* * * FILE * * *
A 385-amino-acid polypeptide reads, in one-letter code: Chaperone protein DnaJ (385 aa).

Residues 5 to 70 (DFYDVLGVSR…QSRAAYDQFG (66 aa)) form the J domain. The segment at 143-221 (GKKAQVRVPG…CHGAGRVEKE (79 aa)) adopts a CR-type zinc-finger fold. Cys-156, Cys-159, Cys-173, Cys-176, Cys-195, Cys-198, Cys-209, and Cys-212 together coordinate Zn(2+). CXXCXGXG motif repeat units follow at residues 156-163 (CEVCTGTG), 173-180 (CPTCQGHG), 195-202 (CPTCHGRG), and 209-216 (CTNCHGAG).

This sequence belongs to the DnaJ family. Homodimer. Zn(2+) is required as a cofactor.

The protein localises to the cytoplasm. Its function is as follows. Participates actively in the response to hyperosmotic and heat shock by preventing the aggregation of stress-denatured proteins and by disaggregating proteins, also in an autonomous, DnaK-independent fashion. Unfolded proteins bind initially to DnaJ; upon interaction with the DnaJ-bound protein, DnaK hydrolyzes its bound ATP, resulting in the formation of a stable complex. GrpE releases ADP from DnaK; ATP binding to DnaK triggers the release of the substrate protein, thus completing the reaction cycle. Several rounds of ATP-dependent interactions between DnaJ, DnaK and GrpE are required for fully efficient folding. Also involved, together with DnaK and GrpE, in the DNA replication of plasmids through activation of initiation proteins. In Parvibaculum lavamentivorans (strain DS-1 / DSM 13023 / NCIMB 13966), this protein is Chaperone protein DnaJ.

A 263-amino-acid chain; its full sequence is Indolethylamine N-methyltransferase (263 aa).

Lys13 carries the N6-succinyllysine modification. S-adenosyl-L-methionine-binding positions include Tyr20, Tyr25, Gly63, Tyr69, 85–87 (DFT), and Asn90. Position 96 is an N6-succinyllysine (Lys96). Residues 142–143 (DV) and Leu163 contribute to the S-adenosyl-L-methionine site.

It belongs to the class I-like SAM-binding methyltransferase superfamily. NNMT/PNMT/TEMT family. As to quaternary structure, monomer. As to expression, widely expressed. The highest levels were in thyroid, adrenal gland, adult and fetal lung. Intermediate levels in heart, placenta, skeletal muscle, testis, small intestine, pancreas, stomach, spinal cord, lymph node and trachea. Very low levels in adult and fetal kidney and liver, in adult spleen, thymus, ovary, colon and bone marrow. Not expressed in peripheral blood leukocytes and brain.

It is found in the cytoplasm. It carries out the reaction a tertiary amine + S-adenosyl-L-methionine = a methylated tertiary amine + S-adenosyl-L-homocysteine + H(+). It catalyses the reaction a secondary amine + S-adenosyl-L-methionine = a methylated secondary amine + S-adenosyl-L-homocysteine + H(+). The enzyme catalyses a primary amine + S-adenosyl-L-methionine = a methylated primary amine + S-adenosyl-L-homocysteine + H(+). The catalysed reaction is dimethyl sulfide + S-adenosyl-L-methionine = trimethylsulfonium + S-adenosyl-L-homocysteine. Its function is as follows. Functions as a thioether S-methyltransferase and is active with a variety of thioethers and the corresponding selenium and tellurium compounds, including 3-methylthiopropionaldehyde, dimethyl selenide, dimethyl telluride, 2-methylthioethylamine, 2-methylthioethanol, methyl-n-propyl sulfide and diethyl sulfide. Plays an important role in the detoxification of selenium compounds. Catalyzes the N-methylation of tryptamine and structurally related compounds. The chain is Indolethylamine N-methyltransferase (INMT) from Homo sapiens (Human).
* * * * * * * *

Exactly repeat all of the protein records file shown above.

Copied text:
A 385-amino-acid polypeptide reads, in one-letter code: Chaperone protein DnaJ (385 aa).

Residues 5 to 70 (DFYDVLGVSR…QSRAAYDQFG (66 aa)) form the J domain. The segment at 143-221 (GKKAQVRVPG…CHGAGRVEKE (79 aa)) adopts a CR-type zinc-finger fold. Cys-156, Cys-159, Cys-173, Cys-176, Cys-195, Cys-198, Cys-209, and Cys-212 together coordinate Zn(2+). CXXCXGXG motif repeat units follow at residues 156-163 (CEVCTGTG), 173-180 (CPTCQGHG), 195-202 (CPTCHGRG), and 209-216 (CTNCHGAG).

This sequence belongs to the DnaJ family. Homodimer. Zn(2+) is required as a cofactor.

The protein localises to the cytoplasm. Its function is as follows. Participates actively in the response to hyperosmotic and heat shock by preventing the aggregation of stress-denatured proteins and by disaggregating proteins, also in an autonomous, DnaK-independent fashion. Unfolded proteins bind initially to DnaJ; upon interaction with the DnaJ-bound protein, DnaK hydrolyzes its bound ATP, resulting in the formation of a stable complex. GrpE releases ADP from DnaK; ATP binding to DnaK triggers the release of the substrate protein, thus completing the reaction cycle. Several rounds of ATP-dependent interactions between DnaJ, DnaK and GrpE are required for fully efficient folding. Also involved, together with DnaK and GrpE, in the DNA replication of plasmids through activation of initiation proteins. In Parvibaculum lavamentivorans (strain DS-1 / DSM 13023 / NCIMB 13966), this protein is Chaperone protein DnaJ.

A 263-amino-acid chain; its full sequence is Indolethylamine N-methyltransferase (263 aa).

Lys13 carries the N6-succinyllysine modification. S-adenosyl-L-methionine-binding positions include Tyr20, Tyr25, Gly63, Tyr69, 85–87 (DFT), and Asn90. Position 96 is an N6-succinyllysine (Lys96). Residues 142–143 (DV) and Leu163 contribute to the S-adenosyl-L-methionine site.

It belongs to the class I-like SAM-binding methyltransferase superfamily. NNMT/PNMT/TEMT family. As to quaternary structure, monomer. As to expression, widely expressed. The highest levels were in thyroid, adrenal gland, adult and fetal lung. Intermediate levels in heart, placenta, skeletal muscle, testis, small intestine, pancreas, stomach, spinal cord, lymph node and trachea. Very low levels in adult and fetal kidney and liver, in adult spleen, thymus, ovary, colon and bone marrow. Not expressed in peripheral blood leukocytes and brain.

It is found in the cytoplasm. It carries out the reaction a tertiary amine + S-adenosyl-L-methionine = a methylated tertiary amine + S-adenosyl-L-homocysteine + H(+). It catalyses the reaction a secondary amine + S-adenosyl-L-methionine = a methylated secondary amine + S-adenosyl-L-homocysteine + H(+). The enzyme catalyses a primary amine + S-adenosyl-L-methionine = a methylated primary amine + S-adenosyl-L-homocysteine + H(+). The catalysed reaction is dimethyl sulfide + S-adenosyl-L-methionine = trimethylsulfonium + S-adenosyl-L-homocysteine. Its function is as follows. Functions as a thioether S-methyltransferase and is active with a variety of thioethers and the corresponding selenium and tellurium compounds, including 3-methylthiopropionaldehyde, dimethyl selenide, dimethyl telluride, 2-methylthioethylamine, 2-methylthioethanol, methyl-n-propyl sulfide and diethyl sulfide. Plays an important role in the detoxification of selenium compounds. Catalyzes the N-methylation of tryptamine and structurally related compounds. The chain is Indolethylamine N-methyltransferase (INMT) from Homo sapiens (Human).